I swear I have raved about Camelot before now, but try as I might, I can’t find the post or the article on the site. There are over 350 pages here, so maybe it’s hiding somewhere I can’t dig up even with Google’s advanced search engine…or maybe, when I was forced to stop blogging during one of my two hiatuses, the post itself was lost.
I did, I know, a Pulse Pause Moment, about some of the unlikely but heavenly romantic moments found in this elderly movie. Most musicals are expected to be light, frothy and superficial, with happy endings. Camelot is none of the above, except that it does have music and people singing in it. That’s where it departs from the formula.
Camelot opened on Broadway today, fifty-two years ago, which makes it even older than me by a good few years, which is a refreshing change these days. 🙂 The movie was made in 1967 and pretty much blew everyone out of the water. It stuck with the Broadway musical theme, but it was brilliant and despite its length it is still very much watchable even today. Franco Nero, as Lancelot, is very easy on the eyes indeed.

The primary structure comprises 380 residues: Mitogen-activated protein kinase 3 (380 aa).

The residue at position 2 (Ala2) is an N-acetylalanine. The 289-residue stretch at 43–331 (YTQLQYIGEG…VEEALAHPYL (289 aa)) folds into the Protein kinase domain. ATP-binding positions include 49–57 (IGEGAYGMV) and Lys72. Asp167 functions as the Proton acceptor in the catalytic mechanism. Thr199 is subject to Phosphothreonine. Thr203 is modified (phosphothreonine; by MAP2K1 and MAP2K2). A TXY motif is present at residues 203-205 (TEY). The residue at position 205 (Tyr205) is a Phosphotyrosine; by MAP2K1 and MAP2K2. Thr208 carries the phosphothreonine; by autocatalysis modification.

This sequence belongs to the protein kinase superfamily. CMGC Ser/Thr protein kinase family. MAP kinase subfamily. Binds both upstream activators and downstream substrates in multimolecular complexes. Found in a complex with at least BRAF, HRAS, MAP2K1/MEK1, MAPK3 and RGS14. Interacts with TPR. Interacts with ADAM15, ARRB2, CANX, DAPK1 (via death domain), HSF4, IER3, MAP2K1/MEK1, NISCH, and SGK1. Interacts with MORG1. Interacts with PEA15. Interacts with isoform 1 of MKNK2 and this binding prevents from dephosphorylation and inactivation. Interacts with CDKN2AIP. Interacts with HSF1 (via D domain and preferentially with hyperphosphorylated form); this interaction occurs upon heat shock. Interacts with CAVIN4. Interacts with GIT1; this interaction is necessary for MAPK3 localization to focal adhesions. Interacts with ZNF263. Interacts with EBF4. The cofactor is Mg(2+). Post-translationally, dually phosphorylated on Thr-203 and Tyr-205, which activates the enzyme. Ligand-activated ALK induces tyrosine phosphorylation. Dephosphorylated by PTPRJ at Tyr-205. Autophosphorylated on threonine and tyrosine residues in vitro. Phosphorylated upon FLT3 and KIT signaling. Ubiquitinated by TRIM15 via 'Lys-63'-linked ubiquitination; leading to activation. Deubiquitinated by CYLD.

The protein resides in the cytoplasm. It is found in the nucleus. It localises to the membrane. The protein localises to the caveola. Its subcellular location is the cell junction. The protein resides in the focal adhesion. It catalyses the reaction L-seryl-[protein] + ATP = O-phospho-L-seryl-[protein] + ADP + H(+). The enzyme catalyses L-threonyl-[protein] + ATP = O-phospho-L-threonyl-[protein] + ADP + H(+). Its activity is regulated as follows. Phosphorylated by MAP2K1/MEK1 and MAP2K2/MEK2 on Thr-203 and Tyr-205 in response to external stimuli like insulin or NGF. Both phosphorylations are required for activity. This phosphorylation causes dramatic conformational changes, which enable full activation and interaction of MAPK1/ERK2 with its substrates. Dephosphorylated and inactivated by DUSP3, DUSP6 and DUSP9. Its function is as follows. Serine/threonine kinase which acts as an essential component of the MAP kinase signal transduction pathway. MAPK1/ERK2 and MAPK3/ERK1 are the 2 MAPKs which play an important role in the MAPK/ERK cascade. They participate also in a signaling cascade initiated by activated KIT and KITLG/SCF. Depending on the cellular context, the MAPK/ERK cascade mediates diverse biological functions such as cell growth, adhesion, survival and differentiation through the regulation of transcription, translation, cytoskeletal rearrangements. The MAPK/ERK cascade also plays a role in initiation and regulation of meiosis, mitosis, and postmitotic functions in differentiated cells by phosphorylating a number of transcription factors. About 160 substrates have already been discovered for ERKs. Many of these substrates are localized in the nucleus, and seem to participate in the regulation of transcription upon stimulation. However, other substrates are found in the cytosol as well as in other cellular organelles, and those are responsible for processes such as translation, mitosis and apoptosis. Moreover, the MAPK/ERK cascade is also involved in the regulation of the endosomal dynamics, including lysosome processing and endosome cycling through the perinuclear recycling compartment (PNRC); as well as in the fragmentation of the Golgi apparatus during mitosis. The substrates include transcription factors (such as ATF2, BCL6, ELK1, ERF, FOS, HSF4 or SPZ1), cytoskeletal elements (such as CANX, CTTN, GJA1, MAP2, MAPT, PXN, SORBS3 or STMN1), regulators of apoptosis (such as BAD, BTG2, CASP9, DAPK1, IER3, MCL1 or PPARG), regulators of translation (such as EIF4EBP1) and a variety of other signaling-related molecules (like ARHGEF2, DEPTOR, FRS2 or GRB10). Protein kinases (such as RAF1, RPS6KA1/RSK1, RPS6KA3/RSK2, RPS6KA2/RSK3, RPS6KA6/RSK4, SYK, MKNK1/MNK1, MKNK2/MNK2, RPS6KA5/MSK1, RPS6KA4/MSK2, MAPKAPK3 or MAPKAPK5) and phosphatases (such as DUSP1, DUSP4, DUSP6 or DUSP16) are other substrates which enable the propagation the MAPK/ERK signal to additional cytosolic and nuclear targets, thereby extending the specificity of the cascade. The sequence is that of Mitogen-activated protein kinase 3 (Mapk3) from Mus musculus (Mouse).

One of the more interesting aspects of the movie is the real, live romance that took place between Nero and Vanessa Redgrave. They had an affair, and a child, and drifted apart. It was only forty years later, after they had each unsuccessfully married elsewhere that they got together in 2006.
That fact makes the doomed love affair of Guinevere and Lancelot all the more poignant.
If you like movies heavy on drama and moments when humans are put through the utmost moments of courage and stress, when entire civilizations crumble and fall around them, then Camelot is worth a look. You can even skip the frothy singing and dancing. You won’t miss much.
The saddest part is that this is all based on historical facts. Sketchy ones, it is true, but there is a little evidence that demonstrates that Arthur did exist and for a brief time kept the British and Celt tribes whole and defended Britain before the Anglo-Saxon tribes invaded and conquered them all.
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